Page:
In a traditional procedural model, like a parallel arrays model that many newbies use in an inventory program, each element has complete access to the other elements. This isn't a good design because it allows for the easy corruption of data, as well as a lack of flexibility in working with the data that comes from organization.
So let's go ahead and talk about these individual components to a good, encapsulated design.
-Information Hiding, in terms of variables, comes down to restricting access as much as possible. Usually, you will want to make your attributes private, and grant access through access and mutator methods as necessary. This extra control helps prevent any unexpected value changes, as you can validate in the mutator method; and when you get to threading, it helps with providing synchronized access to an attribute via a mutator method.
As it pertains to methods, information hiding basically means that programmers do not need to know how the methods they invoke produce the results, only the results to expect. This saves many headaches down the road, as we are working with modules/section of code.
To put things simply, you don't need to know how Math.pow() evaluates the exponential expression below, only that the result is correct.
double y = Math.pow(3.559, 3);
I really hit hard on this in my tutorial on Moving Away From Parallel Arrays in Java. Basically, with Parallel Arrays, you have attributes associated by corresponding indices in different arrays. With a class, you have a module with a group of sub-modules (methods) as well as features/attributes (instance variables/data). You can use instances of a class to model certain Objects. As it pertains to encapsulation, you do not need to know how the class models the Object, only that it does. You need to know what attributes are stored, and how its methods (or sub-modules) can help you in your programs. In addition, as you move the positions of these Objects in Collections or Arrays, the variables are not messed up like in parallel arrays.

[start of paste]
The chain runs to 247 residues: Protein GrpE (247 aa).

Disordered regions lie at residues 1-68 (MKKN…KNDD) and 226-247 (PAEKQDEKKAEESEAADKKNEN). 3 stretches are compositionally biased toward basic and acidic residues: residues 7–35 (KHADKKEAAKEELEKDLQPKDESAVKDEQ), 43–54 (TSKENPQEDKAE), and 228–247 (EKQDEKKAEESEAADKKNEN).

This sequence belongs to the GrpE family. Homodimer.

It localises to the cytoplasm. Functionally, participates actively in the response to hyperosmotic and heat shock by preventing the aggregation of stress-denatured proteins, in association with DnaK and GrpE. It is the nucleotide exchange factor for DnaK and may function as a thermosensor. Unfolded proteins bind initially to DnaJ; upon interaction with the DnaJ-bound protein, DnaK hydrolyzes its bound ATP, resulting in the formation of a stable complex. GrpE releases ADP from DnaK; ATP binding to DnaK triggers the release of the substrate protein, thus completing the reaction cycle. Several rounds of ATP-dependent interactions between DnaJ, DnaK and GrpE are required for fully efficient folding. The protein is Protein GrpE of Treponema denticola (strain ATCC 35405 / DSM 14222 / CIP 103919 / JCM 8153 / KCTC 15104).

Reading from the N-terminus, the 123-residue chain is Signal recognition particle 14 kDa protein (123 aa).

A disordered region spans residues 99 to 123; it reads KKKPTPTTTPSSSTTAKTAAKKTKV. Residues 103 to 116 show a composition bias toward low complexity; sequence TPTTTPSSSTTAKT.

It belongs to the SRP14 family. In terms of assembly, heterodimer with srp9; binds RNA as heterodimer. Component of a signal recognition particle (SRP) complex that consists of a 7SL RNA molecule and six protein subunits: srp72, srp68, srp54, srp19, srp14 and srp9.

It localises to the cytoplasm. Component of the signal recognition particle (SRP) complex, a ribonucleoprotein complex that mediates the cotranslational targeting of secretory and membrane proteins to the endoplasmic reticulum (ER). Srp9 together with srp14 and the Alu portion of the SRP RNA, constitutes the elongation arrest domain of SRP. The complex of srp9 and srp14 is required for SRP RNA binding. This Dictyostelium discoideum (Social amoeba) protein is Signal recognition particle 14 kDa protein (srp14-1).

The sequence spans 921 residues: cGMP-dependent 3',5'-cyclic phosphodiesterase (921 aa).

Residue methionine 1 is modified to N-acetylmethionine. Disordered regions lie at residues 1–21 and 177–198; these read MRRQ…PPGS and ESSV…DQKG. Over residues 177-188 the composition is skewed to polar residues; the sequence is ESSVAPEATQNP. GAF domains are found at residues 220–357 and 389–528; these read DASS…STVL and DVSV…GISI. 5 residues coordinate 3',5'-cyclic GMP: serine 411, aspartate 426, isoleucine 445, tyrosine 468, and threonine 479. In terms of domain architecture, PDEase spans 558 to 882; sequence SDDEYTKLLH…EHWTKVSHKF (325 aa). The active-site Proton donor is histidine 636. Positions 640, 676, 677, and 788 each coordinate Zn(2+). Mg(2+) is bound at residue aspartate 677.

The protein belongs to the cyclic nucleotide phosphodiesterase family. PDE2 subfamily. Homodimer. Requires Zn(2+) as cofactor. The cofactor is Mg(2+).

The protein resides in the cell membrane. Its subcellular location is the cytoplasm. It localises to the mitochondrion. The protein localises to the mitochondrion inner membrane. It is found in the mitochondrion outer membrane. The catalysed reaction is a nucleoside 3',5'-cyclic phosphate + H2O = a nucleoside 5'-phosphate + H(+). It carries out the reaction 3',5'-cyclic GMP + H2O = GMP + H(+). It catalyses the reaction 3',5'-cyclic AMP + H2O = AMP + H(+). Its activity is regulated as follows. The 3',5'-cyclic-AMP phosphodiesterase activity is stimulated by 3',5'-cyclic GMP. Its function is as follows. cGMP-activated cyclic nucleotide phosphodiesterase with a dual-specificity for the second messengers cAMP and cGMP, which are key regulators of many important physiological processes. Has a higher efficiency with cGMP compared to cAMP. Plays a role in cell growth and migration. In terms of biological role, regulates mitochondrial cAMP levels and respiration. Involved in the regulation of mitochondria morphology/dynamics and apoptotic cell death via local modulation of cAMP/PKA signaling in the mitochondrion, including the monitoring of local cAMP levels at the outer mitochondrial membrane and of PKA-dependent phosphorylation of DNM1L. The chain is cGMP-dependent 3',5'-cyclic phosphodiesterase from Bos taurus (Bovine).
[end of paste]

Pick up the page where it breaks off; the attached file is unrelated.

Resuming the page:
So to put things into context, we have two classes- ArrayList and Collections. With the ArrayList, we don't need to know how stores elements internally, only that it stores them as specified by the method used to insert them. In addition, we don't need to know how the add() method places the elements at the end of the list, only that it does so. When looking at the Collections.sort() method sorts the list, only that it does so successfully. All of these represent encapsulation.
ArrayList<Integer> list = new ArrayList<Integer>(); list.add(5); list.add(3); list.add(10); Collections.sort(list);